The field of big data is one that has seen explosive growth in recent years. Companies all over the globe have integrated big data and analytics technologies into virtually every aspect of their operations, from managing sales pipelines to streamlining production practices and boosting productivity up and down the supply chain. It’s a business revolution that is reaching into every industry in about every way imaginable. It has also created a demand for data skills that has far outpaced the ability of the labor market to provide them.
The skyrocketing demand for big data skills has led to a severe shortfall of qualified candidates for data science-related positions all over the globe. The talent shortage is so pronounced, that industry observers have fallen all over themselves to shout about it from every available mountaintop. The prevailing consensus is that the big data skills gap is continuing to widen and that employers haven’t seen the worst of it yet.
The problem with current big data labor forecasts is that they’re probably wrong. Most of the current industry observers are ignoring some mitigating factors and early signs that the forces of supply and demand in the labor market are moving back towards alignment. Here’s what they aren’t considering.
A.I. Continues to Advance
For years, the media has been awash in stories designed to frighten the average worker into believing that artificial intelligence is going to replace them at work. They’ve focused on workers on factory floors and back-offices, who conduct the mundane and repetitive tasks that make modern businesses function. Well, the reality is that A.I. isn’t only coming for the rank and file of the average business; it’s reaching far higher up the chain much faster than anyone anticipated. A.I. is already beginning to reach into the work of data scientists, which should put downward pressure on demand in the industry in the coming years.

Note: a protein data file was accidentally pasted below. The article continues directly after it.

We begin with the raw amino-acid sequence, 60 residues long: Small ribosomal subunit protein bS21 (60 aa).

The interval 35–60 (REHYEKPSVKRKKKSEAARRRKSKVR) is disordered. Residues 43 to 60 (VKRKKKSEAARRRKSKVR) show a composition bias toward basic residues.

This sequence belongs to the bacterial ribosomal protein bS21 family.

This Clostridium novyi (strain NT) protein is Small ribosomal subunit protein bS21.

Education Catching Up
The education industry hasn’t exactly been sitting idly by while data science has risen to become one of the hottest employment fields on earth. On the contrary, educational institutions all over the world have been creating programs designed to produce a whole new generation of big data professionals. It’s also important to note that the industry seems to be targeting their efforts toward where the big data market is going, rather than where it has been. They’ve recognized that the average data science job now requires applicants to hold a master of data science degree rather than a Ph.D., which had been the norm previously. To align with that shift, the number of master’s level data science programs has increased in almost every corner of the world.
In big data, as in any new technology field, the earliest adopters serve as the pioneers that blaze a trail for others to follow. In the beginning, there were no off-the-shelf analytics and visualization tools available, and industry pioneers had to invent whole new systems to suit their specific needs. Today, vendors like IBM, Oracle, and SAP have come to market with products that allow companies to standardize their big data operations in ways that weren’t available a few short years ago. The result is that companies now require far less specialized skills in their big data workforce, and further consolidation of major platforms should keep that trend going for many years into the future.
A Narrowing Gap
None of the above factors are going to close the big data skills gap in the near-term, but their very existence should blunt the dire warnings about labor shortages emanating from most of the industry. The reality is that the big data labor market is going to stabilize itself over time, as it has in every other sector in the industrialized era. Like nature, labor markets abhor a vacuum, and it won’t persist for anywhere near as long as most analysts insist. That’s not to say that challenges won’t remain for the big data industry, but if history has taught us anything, it is that labor inexorably flows to where the money is, and you’d be hard-pressed to find a more valuable 21st-century industry than big data.